Once again we're talking about pop culture ruining a class of music that can be considered classic and many ways. Country music stars today are less like their folksy forefathers and more like the terrible hairbands of the 80s. These new country stars are so overproduced and willing to define their sound by want the public wants to hear rather than being true to their art. That's why you see a team-up like Tim McGraw and Nelly. Not that I'm saying collaborations of different styles are bad, but they need to be credible artists. I mean, Nelly's not even a good rapper, but he's popular and he sells, hence the collaboration. I comes down to dollars. Now if you had someone like Willie Nelson and Mos Def team up, I'd be extremely interested because I respect both artists a lot. The music they would create would be something incredibly new and original, unlike the pre packaged popular garbage that Tim McGraw and Nelly would produce. The Nelson/Mos team up would be for artistic purpuses rather than "Hey, let's put these two huge selling artists together and see how people respond." The names and images alone sell for these artists. It honestly wouldn't matter what the music sounds like. Country musicians should stop trying to make their way into the mainstream and build upon the sounds of old school country. Theres a reason people like Hank Williams, Willie Nelson and Merle Haggard are so well respected. Many like the rustic twang of songs about their woman leaving them and taking everything, or going on road trips, or songs about a dad naming his son Sue. I want the kind of country singer that killed a man in a bar fight, or at least acts like he did(like Johnny Cash). Country music isn't supposed to be shiny and overproduced. It's gritty and its the great instrumentation and stories that make it legitamite and great. Listen to a song like "I'm so Lonesome I could die" by Hank Williams. That is truly original and it sounds like he recorded it in his basement. Was Hank Williams thinking about record sales and how he can make the most money, maybe, but there's musical merit to his songs. There's no question what today's country music stars are focused on.
Often times I come down hard on things that are considered popular, and that's not fair. I'm not one of these people who think everything in the mainstream is garbage. eventhough it comes of that way sometimes. It just so happens i write about this a lot because one area I am against the mainstream in is music. I don't have any tolerance for music without susbstance. Sure it's good to hear a fun song and music that makes you feel good, but songs that are legititmate can do this as well. It doesnt have to be crap , or maybe in today's society it does.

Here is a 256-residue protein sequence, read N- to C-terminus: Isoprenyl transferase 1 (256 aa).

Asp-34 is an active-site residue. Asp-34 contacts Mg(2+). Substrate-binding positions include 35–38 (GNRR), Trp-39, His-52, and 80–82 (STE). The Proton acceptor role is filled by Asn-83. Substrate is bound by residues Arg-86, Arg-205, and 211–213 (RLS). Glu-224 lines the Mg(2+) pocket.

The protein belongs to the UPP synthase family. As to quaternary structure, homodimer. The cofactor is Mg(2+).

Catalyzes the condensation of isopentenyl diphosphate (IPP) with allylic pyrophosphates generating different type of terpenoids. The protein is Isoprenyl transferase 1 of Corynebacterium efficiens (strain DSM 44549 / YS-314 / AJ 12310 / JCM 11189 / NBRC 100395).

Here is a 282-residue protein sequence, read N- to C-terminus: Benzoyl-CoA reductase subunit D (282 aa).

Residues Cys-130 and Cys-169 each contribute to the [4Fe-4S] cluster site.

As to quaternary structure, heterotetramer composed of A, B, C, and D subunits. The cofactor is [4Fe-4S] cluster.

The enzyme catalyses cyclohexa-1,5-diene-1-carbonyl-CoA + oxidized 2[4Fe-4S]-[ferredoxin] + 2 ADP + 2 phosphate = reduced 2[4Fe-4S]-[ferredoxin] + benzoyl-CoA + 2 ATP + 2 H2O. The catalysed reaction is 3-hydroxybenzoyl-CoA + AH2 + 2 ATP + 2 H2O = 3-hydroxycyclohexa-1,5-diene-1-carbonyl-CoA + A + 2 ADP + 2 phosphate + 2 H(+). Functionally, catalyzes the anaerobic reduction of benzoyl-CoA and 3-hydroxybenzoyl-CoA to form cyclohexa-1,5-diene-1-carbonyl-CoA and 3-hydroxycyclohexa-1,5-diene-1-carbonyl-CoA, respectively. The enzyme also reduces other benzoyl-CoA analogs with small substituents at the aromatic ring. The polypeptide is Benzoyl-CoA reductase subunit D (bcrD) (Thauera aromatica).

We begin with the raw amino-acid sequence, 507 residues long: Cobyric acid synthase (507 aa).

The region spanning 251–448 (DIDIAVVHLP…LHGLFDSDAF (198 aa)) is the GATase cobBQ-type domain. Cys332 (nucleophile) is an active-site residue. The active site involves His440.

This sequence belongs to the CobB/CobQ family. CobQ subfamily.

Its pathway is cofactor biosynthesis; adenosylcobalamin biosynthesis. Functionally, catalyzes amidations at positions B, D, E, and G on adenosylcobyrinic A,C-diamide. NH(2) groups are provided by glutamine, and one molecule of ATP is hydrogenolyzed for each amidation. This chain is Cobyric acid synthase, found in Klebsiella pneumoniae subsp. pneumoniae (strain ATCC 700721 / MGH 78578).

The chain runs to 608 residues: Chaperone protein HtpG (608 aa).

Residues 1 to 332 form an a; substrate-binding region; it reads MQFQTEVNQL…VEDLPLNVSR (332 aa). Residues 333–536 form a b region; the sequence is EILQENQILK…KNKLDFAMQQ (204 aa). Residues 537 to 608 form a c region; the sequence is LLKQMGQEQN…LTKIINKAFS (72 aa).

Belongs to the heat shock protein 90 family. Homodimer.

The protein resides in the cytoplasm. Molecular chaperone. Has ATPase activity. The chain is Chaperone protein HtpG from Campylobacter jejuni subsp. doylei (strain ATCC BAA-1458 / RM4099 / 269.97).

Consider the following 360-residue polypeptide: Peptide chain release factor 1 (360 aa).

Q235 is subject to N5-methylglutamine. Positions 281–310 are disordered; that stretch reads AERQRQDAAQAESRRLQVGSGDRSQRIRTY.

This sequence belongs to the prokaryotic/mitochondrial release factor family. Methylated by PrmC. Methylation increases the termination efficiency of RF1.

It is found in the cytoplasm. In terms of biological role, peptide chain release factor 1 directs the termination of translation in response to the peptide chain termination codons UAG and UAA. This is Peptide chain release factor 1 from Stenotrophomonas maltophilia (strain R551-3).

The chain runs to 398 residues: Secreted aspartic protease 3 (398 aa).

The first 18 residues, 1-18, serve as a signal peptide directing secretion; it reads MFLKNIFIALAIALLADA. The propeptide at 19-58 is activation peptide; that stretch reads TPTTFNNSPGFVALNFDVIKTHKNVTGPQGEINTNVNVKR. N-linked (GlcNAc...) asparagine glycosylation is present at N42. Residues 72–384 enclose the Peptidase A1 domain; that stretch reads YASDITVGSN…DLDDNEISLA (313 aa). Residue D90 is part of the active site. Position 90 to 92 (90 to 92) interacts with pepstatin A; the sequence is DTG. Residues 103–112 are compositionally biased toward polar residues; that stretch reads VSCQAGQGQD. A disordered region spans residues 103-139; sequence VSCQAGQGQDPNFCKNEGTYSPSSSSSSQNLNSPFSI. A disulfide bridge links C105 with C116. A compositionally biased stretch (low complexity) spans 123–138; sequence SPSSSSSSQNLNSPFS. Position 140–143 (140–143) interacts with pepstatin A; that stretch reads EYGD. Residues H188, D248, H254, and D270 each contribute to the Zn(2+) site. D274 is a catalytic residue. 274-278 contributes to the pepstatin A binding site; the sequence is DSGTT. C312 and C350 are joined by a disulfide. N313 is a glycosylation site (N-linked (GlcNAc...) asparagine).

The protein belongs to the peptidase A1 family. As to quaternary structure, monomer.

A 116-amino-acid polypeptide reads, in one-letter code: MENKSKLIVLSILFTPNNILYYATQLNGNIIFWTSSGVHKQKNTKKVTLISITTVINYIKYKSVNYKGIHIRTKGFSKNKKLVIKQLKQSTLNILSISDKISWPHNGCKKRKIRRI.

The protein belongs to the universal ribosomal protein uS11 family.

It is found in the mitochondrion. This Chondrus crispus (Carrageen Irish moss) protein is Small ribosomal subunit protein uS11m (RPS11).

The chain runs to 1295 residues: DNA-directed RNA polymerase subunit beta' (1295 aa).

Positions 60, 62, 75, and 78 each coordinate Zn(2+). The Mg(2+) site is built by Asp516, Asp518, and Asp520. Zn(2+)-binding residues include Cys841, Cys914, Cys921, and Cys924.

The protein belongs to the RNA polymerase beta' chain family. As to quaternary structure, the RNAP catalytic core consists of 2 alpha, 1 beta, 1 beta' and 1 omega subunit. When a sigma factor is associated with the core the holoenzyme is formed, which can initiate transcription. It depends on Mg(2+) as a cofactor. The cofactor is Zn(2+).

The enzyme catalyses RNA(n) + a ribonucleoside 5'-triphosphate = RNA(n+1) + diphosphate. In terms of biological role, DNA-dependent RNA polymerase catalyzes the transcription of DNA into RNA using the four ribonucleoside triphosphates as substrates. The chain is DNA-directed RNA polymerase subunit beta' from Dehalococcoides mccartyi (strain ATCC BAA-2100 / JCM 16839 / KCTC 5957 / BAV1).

Thursday, March 31, 2005

One hand washes the other.

Kori and I have been going back in forth, in a good way, about more and more modern music. She said that a band I mentioned made her want to write a blog on them. Well pretty much the same is going on here. She brought up a band derrived from metal/funk band At the Drive-In, known as the Mars Volta, who I consider one of the best bands out today, becuase of great skill, intelligent lyrics, and a willingness to experiment. Their willingness to experiment is what really interests me about this band because they're pretty far out. They can be compared to bands of the 70s like Pink Floyd who really played around with styles, but at the same time the Mars Volta has their own distinct sound which sounds like a fusion of Led Zeppelin, Parliament Funkadelic, metal, and even jazz.
The band is fronted by Cedric Bixler-Zavala and Omar Rodriguez-Lopez who are both of Puerto Rican descent and infuse latin styles into many of their rhythms and instrumentation. Bixler-Zavala writes the lyrics and Rodriguez-Lopez writes the music, and as bizarre as both can seem at times, they come together in a way in which no other band can duplicate. It is obvious that Rodriguez-Lopez draws a lot of inspiration from George Clinton's band Funkadelic, in that the guitar has a distinct funk sound at many points and funk rhythms and basslines are added. Bixler-Zavala's voice and phrasing is similiar to that of Robert Plant of Led Zeppelin and at times the band does have a big Led Zeppelin feel. Then the metal comes in, Mars Volta does not mind experimenting with sounds and the mixing of styles, and while sometimes their songs tend to drag on as the musicians play around with sound, it pays off in the end because their experimentations come together in the meat of their songs, and when that happens few modern bands can compare.

Tuesday, March 29, 2005

I'd like to see a change.